- 1Simultaneous performance of action or utterance of speech: “Yes, sir,” said the girls in unisonMore example sentences
- They punched the air and shouted in unison to the speeches of their leaders.
- The wrists didn't move much but his students simultaneously snapped skyward in unison.
- The two supporting lengths of parallel pipe swerve in unison from the back until the top pipe rears up and curves back over the sails that it also apparently is bracing.
- 2 Music Coincidence in pitch of sounds or notes: the flutes play in unison with the violasMore example sentences
- Note that the cymbals are played in unison with four other types of instruments.
- Two voices chorused as the sound of two hands hit in perfect unison.
- The horn section of the RAAF Central Band blow in unison during the first concert of the Tour de Force II Tour.
- 2.1A combination of notes, voices, or instruments at the same pitch or (especially when singing) in octaves: good unisons are formed by flutes, oboes, and clarinetsMore example sentences
- With the Scherzo we are back to bare unisons and octaves, though now assertive, but the G with which the music starts makes the key unambiguously clear as C major.
- A remarkable passage in unisons and octaves follows which leads to a fugue bristling with cross-rhythms.
- Also, look for any octave doublings or unisons, circling or otherwise marking them between the staves.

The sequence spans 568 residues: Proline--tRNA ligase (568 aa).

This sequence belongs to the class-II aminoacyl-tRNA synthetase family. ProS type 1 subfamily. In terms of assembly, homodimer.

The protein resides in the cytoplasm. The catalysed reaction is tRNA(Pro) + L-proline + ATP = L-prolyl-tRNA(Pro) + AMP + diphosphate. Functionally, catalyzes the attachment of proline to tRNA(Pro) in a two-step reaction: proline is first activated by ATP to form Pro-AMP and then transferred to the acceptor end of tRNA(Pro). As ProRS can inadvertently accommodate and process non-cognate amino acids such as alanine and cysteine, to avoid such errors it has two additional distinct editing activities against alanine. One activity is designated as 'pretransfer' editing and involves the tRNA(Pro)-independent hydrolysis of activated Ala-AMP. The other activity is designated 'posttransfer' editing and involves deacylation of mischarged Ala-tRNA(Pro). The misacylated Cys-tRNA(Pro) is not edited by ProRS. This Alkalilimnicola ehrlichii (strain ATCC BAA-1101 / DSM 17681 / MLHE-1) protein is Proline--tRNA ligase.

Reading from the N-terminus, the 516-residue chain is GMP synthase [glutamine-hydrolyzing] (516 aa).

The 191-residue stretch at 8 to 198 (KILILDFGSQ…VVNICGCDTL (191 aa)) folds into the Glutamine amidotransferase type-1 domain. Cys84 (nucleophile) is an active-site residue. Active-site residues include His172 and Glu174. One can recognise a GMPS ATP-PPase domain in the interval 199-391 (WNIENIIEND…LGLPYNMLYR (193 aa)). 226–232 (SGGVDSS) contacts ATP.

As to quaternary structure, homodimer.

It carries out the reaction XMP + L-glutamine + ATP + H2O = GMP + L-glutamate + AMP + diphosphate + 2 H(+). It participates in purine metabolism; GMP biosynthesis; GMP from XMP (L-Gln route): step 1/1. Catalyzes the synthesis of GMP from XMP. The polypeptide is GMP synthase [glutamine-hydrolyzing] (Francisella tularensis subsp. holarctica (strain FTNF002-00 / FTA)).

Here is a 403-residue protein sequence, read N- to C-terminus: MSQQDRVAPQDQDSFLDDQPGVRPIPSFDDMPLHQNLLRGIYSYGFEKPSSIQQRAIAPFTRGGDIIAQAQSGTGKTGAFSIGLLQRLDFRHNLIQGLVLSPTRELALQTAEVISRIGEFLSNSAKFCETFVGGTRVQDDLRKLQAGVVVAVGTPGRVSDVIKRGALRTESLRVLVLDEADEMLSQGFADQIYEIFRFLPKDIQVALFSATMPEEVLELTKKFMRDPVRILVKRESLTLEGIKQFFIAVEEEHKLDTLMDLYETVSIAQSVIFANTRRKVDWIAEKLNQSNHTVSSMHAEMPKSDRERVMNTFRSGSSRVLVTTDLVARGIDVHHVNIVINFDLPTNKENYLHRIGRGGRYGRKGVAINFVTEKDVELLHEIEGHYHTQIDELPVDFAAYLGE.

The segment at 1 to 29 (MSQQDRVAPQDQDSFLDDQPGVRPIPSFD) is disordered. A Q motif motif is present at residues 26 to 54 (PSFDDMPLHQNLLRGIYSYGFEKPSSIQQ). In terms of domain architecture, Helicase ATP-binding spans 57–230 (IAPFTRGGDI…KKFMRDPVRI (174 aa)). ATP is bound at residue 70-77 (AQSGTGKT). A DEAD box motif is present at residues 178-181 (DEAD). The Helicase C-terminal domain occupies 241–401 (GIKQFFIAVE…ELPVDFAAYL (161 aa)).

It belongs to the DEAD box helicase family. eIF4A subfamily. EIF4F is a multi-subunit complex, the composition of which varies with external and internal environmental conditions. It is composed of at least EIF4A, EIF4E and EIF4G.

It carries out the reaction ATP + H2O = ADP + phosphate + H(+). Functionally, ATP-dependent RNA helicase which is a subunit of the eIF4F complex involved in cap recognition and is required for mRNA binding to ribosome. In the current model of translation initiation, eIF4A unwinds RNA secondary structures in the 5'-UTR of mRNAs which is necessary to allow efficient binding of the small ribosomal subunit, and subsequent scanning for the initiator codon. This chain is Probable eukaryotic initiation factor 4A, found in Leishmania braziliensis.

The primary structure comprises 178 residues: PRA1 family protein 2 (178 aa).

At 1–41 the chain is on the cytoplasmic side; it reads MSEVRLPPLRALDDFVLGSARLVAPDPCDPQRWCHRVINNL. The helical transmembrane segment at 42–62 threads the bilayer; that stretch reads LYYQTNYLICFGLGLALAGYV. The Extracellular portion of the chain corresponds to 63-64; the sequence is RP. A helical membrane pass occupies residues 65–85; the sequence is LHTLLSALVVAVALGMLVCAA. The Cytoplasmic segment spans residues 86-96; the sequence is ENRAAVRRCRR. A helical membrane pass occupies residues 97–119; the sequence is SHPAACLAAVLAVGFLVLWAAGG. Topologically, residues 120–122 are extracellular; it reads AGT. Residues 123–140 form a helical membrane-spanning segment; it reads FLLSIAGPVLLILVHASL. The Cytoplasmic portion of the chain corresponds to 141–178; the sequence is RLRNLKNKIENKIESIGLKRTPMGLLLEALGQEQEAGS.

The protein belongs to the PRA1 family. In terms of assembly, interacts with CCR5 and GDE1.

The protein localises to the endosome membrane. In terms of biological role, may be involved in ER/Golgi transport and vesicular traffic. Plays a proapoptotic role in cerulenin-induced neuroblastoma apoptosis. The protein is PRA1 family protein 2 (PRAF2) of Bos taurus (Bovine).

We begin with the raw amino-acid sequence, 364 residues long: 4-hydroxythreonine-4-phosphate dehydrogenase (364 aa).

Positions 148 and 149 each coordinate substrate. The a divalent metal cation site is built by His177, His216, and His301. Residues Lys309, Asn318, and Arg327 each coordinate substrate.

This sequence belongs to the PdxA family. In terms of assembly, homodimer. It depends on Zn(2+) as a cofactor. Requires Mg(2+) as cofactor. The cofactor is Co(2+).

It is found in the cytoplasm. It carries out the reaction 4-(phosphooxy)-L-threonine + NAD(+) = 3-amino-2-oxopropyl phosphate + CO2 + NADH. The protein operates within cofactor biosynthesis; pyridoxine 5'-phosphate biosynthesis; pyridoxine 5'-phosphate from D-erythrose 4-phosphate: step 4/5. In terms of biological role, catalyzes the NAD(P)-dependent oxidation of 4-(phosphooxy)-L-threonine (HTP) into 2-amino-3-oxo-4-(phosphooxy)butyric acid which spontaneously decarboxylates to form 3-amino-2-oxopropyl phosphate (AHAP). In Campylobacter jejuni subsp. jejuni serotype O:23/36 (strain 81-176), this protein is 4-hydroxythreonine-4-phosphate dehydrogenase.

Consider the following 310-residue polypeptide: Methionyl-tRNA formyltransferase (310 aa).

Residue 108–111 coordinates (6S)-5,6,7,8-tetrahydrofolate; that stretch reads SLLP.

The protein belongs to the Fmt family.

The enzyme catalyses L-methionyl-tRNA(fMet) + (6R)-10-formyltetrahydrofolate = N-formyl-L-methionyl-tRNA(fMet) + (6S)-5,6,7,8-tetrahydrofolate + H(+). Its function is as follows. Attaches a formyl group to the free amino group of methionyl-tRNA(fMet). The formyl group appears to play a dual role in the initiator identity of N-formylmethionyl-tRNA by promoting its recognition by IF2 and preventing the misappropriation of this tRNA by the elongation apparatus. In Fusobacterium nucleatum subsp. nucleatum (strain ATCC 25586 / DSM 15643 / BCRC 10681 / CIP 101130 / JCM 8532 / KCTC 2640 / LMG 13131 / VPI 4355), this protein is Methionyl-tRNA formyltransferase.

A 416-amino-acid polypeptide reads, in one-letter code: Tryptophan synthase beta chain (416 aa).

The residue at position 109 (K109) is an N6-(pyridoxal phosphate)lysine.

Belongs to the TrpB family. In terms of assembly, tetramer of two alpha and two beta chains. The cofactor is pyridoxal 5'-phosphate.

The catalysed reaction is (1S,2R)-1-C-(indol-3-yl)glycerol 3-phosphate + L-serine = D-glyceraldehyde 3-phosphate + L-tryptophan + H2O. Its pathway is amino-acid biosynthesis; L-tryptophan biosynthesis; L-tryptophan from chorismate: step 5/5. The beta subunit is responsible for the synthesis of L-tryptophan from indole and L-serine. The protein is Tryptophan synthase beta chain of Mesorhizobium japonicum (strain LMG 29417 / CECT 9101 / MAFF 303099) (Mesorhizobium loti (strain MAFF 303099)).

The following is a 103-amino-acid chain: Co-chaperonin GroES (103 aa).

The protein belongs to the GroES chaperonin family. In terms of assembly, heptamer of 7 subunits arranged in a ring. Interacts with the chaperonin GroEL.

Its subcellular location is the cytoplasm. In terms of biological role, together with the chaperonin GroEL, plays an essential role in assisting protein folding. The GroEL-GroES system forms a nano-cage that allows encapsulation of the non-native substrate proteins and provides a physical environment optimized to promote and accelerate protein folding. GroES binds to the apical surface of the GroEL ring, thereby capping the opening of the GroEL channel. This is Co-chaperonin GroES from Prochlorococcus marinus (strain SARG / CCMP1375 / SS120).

adjective[attributive] Back to top
- Performed in unison.More example sentences
- As a child, the only music I experienced was unison hymn singing with no formal leader, accompanied by an enthusiastic piano.
- The finale is for full orchestra with unison horns and trumpets rousingly playing Purcell's theme at the end.
- The asymmetric rhythms of their unison duet invigorated the music's persistence.
- More example sentences
- To this day unisonous singing has survived in Hevsureti, Tusheti and other mountainous areas.
- At least one type of signal in the set of signals is synchronously averaged to provide an unisonous output.
- He urged the whole nation to promote a unisonous regional development in the country in the next five years.
late Middle English (sense 2 of the noun): from Old French, or from late Latin unisonus, from Latin uni- 'one' + sonus 'sound'.
Entry from British & World English dictionary
More definitions of unisonDefinition of UNISON in:
- The British & World English dictionary